The Financial Future of the Chicago Bulls

Thanks to the hefty contracts paid to Derrick Rose, Luol Deng, Carlos Boozer, and Joakim Noah, the Bulls will be over the salary cap for the foreseeable future. The projected cap next season will be around $58 million and the Bulls currently have $63 million dollars in guaranteed salary (according to Sham Sports).

That’s not necessarily a problem, but the luxury tax will be around $70 million and the Bulls still have to decide whether or not to bring back Kyle Korver, Ronnie Brewer, C.J. Watson, and Omer Asik. I hope you enjoyed the “bench mob” for the last couple of years because there’s a chance you might not see it again.


  • Omer Asik – Restricted Free Agent – $2,321,875 Qualifying Offer

Asik is likely to get a large deal thrown his way this off-season. 7 footers with Omer’s defensive talents aren’t exactly abundant in the NBA.

We hold “early” Bird rights on Asik meaning we can sign him to a contract and go over the cap. Unlike full Bird rights though, “early” Bird rights limit the amount we (and other teams) can offer him in his first 2 years of his contract to the full Mid Level Exception ($5 mil). This is called the Gilbert Arenas provision. The catch is that teams under the cap can back load the deal considerably.

Teams are now limited in the salary they can offer in an offer sheet to a restricted free agent with one or two years in the league. The first-year salary in the offer sheet cannot be greater than the Non-Taxpayer Mid-Level exception. Limiting the first-year salary in this way enables the player’s original team to match the offer sheet by using the Early Bird exception, or Non-Taxpayer Mid-Level exception (provided they have it and haven’t used it already)1. The second-year salary in such an offer sheet is limited to the standard 4.5% raise. The third-year salary can jump considerably — it is allowed to be as high as it would have been had the first-year salary not been limited by this rule to the Non-Taxpayer Mid-Level exception2. The salary in the fourth season may increase (or decrease) by up to 4.1% of the salary in the third season. The offer sheet can only contain the large jump in the third season if it provides the highest salary allowed in the first two seasons, it is fully guaranteed, and it contains no bonuses of any kind.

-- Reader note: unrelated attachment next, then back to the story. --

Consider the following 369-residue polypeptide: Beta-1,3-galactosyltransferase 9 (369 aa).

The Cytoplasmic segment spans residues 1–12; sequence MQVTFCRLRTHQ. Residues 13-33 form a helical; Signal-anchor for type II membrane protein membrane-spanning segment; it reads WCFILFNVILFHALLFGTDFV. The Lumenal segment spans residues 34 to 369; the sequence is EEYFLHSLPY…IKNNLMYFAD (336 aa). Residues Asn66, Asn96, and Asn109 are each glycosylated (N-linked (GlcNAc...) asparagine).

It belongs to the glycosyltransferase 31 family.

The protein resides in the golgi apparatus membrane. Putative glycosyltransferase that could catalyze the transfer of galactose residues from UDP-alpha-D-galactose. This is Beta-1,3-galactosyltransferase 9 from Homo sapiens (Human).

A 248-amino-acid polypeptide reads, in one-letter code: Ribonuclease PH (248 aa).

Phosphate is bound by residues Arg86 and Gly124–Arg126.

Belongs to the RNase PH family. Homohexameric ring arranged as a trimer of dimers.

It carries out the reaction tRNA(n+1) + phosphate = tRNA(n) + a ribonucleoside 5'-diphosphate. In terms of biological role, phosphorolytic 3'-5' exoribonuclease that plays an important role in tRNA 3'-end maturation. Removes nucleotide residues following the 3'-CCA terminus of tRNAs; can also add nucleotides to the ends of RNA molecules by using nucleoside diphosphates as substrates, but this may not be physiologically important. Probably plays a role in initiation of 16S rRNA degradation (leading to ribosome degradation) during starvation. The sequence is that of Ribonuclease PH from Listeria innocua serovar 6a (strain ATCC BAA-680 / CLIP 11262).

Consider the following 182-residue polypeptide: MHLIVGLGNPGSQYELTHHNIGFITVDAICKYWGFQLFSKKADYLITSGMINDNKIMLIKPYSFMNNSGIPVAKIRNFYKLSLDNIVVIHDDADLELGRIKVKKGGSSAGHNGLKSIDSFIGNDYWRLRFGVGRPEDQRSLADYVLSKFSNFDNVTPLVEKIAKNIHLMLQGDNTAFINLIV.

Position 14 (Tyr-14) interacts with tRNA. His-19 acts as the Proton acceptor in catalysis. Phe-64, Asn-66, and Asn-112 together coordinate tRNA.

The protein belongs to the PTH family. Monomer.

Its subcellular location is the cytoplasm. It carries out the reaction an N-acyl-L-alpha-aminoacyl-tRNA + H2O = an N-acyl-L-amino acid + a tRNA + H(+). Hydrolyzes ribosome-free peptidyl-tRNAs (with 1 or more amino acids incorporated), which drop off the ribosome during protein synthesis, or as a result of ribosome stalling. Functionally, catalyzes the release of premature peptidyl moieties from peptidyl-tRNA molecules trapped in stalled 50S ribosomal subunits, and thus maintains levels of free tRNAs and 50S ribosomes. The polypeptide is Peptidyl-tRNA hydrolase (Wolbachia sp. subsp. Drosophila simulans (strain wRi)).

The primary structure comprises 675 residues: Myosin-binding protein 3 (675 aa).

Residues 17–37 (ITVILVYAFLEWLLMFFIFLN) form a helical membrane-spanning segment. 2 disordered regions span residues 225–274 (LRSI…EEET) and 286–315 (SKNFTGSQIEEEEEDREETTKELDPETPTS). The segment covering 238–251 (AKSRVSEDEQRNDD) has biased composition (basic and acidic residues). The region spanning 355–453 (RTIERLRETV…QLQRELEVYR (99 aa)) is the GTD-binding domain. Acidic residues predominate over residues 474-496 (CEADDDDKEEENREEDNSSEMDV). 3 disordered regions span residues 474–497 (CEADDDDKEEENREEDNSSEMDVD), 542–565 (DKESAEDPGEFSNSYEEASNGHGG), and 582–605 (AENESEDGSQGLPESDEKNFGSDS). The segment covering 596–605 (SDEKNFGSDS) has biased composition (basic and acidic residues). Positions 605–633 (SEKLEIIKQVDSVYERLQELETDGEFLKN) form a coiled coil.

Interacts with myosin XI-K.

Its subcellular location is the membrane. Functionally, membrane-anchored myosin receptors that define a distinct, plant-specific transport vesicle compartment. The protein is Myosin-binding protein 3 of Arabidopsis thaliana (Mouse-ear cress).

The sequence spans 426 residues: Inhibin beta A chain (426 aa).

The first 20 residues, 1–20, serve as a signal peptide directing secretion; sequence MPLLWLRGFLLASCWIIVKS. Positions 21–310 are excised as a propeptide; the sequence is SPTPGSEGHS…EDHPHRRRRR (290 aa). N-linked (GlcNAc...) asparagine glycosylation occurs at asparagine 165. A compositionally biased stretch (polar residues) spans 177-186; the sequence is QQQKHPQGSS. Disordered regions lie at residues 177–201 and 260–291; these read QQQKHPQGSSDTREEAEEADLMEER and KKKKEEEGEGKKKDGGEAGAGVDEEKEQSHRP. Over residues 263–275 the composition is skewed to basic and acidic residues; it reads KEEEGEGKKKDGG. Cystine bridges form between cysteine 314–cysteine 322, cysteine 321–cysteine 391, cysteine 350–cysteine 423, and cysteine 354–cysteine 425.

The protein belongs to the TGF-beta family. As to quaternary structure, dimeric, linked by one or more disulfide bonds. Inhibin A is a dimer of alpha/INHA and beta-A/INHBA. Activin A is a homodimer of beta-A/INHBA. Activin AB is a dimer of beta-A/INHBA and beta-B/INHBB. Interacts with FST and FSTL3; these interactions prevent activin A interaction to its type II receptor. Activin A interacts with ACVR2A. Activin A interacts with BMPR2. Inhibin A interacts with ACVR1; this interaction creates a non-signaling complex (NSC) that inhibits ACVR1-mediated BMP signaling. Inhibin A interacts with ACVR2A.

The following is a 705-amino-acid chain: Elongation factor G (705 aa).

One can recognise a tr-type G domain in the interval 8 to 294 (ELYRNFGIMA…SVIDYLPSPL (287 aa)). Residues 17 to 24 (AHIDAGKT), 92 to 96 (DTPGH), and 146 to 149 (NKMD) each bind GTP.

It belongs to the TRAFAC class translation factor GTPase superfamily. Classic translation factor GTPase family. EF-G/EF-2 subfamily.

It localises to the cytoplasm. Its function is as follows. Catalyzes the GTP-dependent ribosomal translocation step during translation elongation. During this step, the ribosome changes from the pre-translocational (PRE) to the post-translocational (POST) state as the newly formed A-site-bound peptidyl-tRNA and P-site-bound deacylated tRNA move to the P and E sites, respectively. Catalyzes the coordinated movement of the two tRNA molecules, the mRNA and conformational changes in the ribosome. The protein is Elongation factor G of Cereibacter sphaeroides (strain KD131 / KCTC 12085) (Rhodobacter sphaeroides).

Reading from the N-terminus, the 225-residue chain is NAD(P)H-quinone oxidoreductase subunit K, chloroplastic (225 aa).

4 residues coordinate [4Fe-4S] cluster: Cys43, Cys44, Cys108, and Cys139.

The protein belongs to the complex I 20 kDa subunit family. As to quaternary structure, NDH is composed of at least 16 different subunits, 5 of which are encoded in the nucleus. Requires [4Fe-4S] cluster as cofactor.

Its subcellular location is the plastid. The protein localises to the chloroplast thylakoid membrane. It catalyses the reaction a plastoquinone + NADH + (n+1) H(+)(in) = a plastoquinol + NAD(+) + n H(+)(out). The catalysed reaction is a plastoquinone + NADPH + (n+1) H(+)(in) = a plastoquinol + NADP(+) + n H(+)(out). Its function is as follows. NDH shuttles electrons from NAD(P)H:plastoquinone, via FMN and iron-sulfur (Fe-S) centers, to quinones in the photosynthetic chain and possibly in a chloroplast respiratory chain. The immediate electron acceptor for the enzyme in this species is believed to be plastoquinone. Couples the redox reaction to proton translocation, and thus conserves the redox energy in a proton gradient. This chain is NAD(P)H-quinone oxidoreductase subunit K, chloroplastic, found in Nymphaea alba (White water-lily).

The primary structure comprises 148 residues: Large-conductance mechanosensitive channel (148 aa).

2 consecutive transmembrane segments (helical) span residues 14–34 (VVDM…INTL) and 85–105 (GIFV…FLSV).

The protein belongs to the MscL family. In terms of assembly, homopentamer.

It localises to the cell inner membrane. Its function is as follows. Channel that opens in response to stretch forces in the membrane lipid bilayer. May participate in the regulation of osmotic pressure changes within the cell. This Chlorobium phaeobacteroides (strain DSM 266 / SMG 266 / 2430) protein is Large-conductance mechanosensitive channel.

Basically, a team can offer Asik a deal of $36 million over 4 years and back load the deal to make it look like this:

Year 1 – $5,000,000

Year 2 – $5,225,000

Year 3 – $12,628,613

Year 4 – $13,146,387

If Asik gets this type of deal offered to him, the Bulls will have an extremely tough decision to make. The Bulls will be at $68 million in guaranteed money if they agree to a deal like this. Remember that the luxury tax will be around $70 million. Jerry Reisndorf has never paid the luxury tax.


  • Ronnie Brewer – 1 Year Team Option – $4,370,000

Ronnie is probably the most likely candidate to get sent packing. He’s a good, athletic wing defender, but Jimmy Butler will give you similar production at a fourth of the cost. You know exactly what you’re getting from Brewer. Butler’s ceiling is much higher. This also benefits Stacey King’s throat since he won’t have to growl out “Rrrrrrrrrroonnnay Brrrrrewah” a few times a game.


  • Kyle Korver – 1 Year Team Option – $5,000,000

Korver averaged 22 minutes this year while making 1.8 threes per game at a 43.5% clip. That’s exactly what you expect out of him. Do the Bulls potentially want to go into the luxury tax to keep him around? If the Bulls sign Korver and Asik, they will be looking at $73 million in salary and will dip into the tax.


  • C.J. Watson – 1 Year Team Option – $3,200,000

You’d have to think the Bulls will bring C.J. back with Rose out a sizeable chunk of next year. He’s a cheaper option and plays a more important role than Korver or Brewer. I’d say C.J. is likely the only one of these 3 to come back next year unless the Bulls try to package some of them in a trade.

The Bulls have some really tough long and short term decisions to make. What do you guys think? Who should we bring back? Are you willing to (potentially) pay that much for a backup center with zero offensive skills? The luxury tax isn’t calculated until the end of the year, so the Bulls could potentially bring everyone back and package them together in a trade.


One thought on “The Financial Future of the Chicago Bulls

  • May 18, 2012 at 12:52 AM

    Great insights. I think the Bulls keep Asik and CJ. They may have to bite the bullet and dip into some luxury tax over the next few years but that 4 man rotation we have in the post: Noah, Boozer, Taj, & Asik makes us deeper than any team in the league. Give us a full off-season of player development with Asik and Butler to help fill out their offensive game a bit more and we’re set for a while. Oh yeah… we’re going to need to address the fact that we’re going to be missing about 40 points a game in offense til about the all star break with Lu and Rose out of the line up. Hmmm

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